Just because a particular food is safe for us to eat, doesn't mean it's safe for dogs to eat. Dogs have a different body chemistry than us humans. Because of these nuances, some foods that we eat on a regular basis are harmful to our canine companions. As an owner, you should familiarize yourself with the following 5 things you should never feed your dog.
First on our list is chocolate. Veterinarians report more incidences of chocolate toxicity in dogs than any other food. The problem with chocolate is that it contains a compound known as theobromine. When consumed by a dog, it promotes the release of epinephrine, thus causing elevated heart rate, arrhythmias and other related heart problems.
You might be surprised to learn that grapes are bad for dogs. Whether white or red, you should avoid feeding this sweet fruit to your dog. It's unknown exactly what makes grapes toxic to dogs, though some veterinary experts believe pesticides are to blame. According to Mercola, the pesticide cryolite makes grapes toxic to dogs.
3) Sugar-Free Gum
Granted, most owners don't knowingly feed their dog sugar-free gum. Nonetheless, sneaky canines may get their paws on it after the owner throws it in the trash. While perfectly safe for us, sugar-free gum is toxic to dogs. It contains a compound known as xylitol that, when consumed by a dog, causes a sudden drop in blood sugar. Small breeds like Chihuahuas and Yorkshire terriers are particularly susceptible to xylitol toxicity due to their small size.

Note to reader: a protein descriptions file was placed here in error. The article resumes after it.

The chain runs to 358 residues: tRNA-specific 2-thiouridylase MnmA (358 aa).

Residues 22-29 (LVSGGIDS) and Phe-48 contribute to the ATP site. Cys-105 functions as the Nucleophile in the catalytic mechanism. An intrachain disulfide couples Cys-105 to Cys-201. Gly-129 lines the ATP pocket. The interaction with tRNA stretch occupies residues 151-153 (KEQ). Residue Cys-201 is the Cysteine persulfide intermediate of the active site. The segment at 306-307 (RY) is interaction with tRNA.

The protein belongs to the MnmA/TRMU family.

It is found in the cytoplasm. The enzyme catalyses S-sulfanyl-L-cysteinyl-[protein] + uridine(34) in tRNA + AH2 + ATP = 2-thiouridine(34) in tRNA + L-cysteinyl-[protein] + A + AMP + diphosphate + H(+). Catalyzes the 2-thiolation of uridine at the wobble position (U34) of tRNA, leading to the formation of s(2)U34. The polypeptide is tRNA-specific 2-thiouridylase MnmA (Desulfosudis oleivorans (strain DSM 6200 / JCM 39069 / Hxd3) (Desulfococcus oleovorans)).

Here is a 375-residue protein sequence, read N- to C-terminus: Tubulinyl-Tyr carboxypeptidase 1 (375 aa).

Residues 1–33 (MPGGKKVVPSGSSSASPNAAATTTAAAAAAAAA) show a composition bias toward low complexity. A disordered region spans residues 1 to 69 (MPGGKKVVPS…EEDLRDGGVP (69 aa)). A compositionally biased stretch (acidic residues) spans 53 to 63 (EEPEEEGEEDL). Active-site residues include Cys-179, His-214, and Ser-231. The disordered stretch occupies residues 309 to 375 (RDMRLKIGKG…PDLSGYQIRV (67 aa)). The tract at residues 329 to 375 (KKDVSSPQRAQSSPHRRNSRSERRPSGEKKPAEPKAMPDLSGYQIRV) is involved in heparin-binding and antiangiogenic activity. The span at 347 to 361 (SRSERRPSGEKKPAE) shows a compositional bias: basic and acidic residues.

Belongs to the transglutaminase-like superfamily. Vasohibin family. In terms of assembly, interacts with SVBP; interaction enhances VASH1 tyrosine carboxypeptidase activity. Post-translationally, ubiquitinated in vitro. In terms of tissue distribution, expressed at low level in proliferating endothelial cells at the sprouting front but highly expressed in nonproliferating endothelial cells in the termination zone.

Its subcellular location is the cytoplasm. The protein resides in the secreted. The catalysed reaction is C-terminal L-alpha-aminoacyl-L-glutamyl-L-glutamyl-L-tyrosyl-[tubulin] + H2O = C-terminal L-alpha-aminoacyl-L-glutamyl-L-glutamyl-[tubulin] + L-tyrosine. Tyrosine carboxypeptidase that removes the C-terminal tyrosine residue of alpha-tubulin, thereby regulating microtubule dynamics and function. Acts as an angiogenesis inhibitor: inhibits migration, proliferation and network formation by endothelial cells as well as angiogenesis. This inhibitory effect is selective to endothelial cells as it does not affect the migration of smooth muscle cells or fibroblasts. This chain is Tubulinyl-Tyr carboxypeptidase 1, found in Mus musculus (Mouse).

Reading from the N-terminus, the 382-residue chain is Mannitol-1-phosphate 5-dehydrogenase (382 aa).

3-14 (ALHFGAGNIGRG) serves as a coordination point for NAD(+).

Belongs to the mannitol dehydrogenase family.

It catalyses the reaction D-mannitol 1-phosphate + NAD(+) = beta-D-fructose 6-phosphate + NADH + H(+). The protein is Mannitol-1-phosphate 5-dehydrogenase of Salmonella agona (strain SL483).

Xylitol is found in many sugar-free foods, including mints, candy and even peanut butter.
Never feed your dog onions or foods containing onions. This seemingly harmless vegetable contains a compound known as thiosulfate that dogs are unable to digest. When consumed, it can produce a variety of unpleasant and potentially dangerous symptoms, including vomiting, salivation, pale gums, diarrhea, increased heart rate and lethargy.
Keep in mind that no form of onion is safe for dogs. Whether it's raw, cooked or powdered, keep all onions and foods containing onions away from your dog.
Like onions, garlic also contains the compound thiosulfate. Therefore, you should keep it away from your dog. Studies show that garlic is lethal to dogs at doses of 10 grams per pound of body weight. If your dog weighs 30 pounds, for instance, 300 grams of garlic is potentially fatal.
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